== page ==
I used scare quotes because Miami medical care is fucking scary.  Of all the reasons we're leaving Miami, this is probably the biggest, objective reason.  While we eventually learned to deal with the realities of Miami in many ways, and you can certainly choose your doctors (y'know, within the confines of your insurance plan), emergency medical care is pretty much whatever is there at the time - and with as many medical problems I've had in Miami, I simply have no faith if I get into an accident or get seriously ill that I'll get care worth having.  I am even less willing to take that risk with Adrienne.

The biggest problems I've had with mental health care.  Not surprising.  HuffPo rates Florida 48 out of 50 and Our Health Policy Matters rates it 47.  Florida clearly occupies the bottom ten percent in both occurrence (the most people with serious mental health issues) and patient care (with a shockingly tiny amount of money being spent).  My experiences bear this out in a really, really big way.

I don't currently have a psychiatrist.  This is not because my mental health issues have disappeared - though I have made considerable progress, I feel - but because all five of my psychiatrists have been incompetent morons.  I decided it was better to go it alone.  I was right.

So, the first psychiatrist I saw decided to take me off the drug combination that I was on in Ohio.  "Too much dopamine" was his entire response as he tapped away at his keyboard, not even looking at me.  I, again, feel the urge to emphasize that I am not using any artistic license.  The man barely looked at me.

At the time, I was a fucking mess.  This was during the first two months and the stresses of dealing with the corrupt, abusive and incompetent house sellers and our crook of a landlord were driving me crazy.  I was seriously depressed, suicidal ideation, I was lashing out at people with considerable emotional cruelty.  I feel bad just thinking about how bad I was and how I acted.

I didn't argue with him because, well, clearly the drugs I had in California weren't doing it for me in Miami.  Perhaps it was too much dopamine.  The psychiatrist gave me and SSRI, over my objections - admitting that due to my mental state I didn't object too loudly.  I had taken SSRIs in the past, and they hit me hard with emotional flattening.  I didn't really feel to bad, but I didn't feel much of anything at all.

These SSRIs also gave me emotional flattening.  Which, to be honest, wasn't bad in the short term.  But then I noticed something else - they were making me stupid.  They crushed my creativity and diminished my intelligence.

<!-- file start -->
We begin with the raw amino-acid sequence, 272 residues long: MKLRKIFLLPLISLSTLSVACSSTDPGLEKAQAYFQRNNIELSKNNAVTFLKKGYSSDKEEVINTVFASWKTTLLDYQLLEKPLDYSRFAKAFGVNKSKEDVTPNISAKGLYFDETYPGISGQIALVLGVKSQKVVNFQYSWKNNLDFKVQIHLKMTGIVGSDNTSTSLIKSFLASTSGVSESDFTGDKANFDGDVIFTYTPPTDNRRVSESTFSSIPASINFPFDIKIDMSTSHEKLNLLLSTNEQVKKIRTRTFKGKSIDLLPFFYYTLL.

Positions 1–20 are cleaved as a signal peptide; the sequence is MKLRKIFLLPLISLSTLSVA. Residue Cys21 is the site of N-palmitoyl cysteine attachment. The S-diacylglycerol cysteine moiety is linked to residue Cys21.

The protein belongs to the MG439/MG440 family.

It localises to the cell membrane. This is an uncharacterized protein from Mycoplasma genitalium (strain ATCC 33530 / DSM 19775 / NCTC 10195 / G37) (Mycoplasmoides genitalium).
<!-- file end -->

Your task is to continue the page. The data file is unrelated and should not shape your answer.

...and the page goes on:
This caused me considerable stress.  So I scheduled another appointment but when I arrived, well, I have no idea what happened, really, because no one in the office spoke English.  I considered this a deal breaker.  I have no hostility towards Spanish-speakers, or I don't think I do, but since the doctor wasn't there and the staff couldn't tell me why, I believed that it would be impossible for me to get good service.  So I found another shrink.  Well, I think it is more accurate to say I tried because it didn't happen immediately.

What happened, instead, is I explained my situation to my primary care physician - the best doctor I've had in Miami, a Jamaican woman who I couldn't keep going to because after the first six months being here FIU changed our insurance plan and she wasn't in the new policy - who filled the scripts the previous physician had given me, including the SSRI.  I should have tried to get back on the stuff my Santa Cruz doctor was on, but I was still a giant mess and my ability to aggressively demand things of people was seriously diminished by the emotional flattening and stupid-making of the SSRIs.

During this time, I tried to get a psychiatrist and failed to do so.  The worst was I went to a group practice and the place was awful.  I didn't make it out of the waiting room.  Everyone was being rude in that way Miami has.  One person was singing a song, one was listening to music on his phone, everyone was talking over everyone else, tightly packed together in this tiny office space.  The staff ignored the incredibly unpleasant environment this created for, y'know, mental health patients.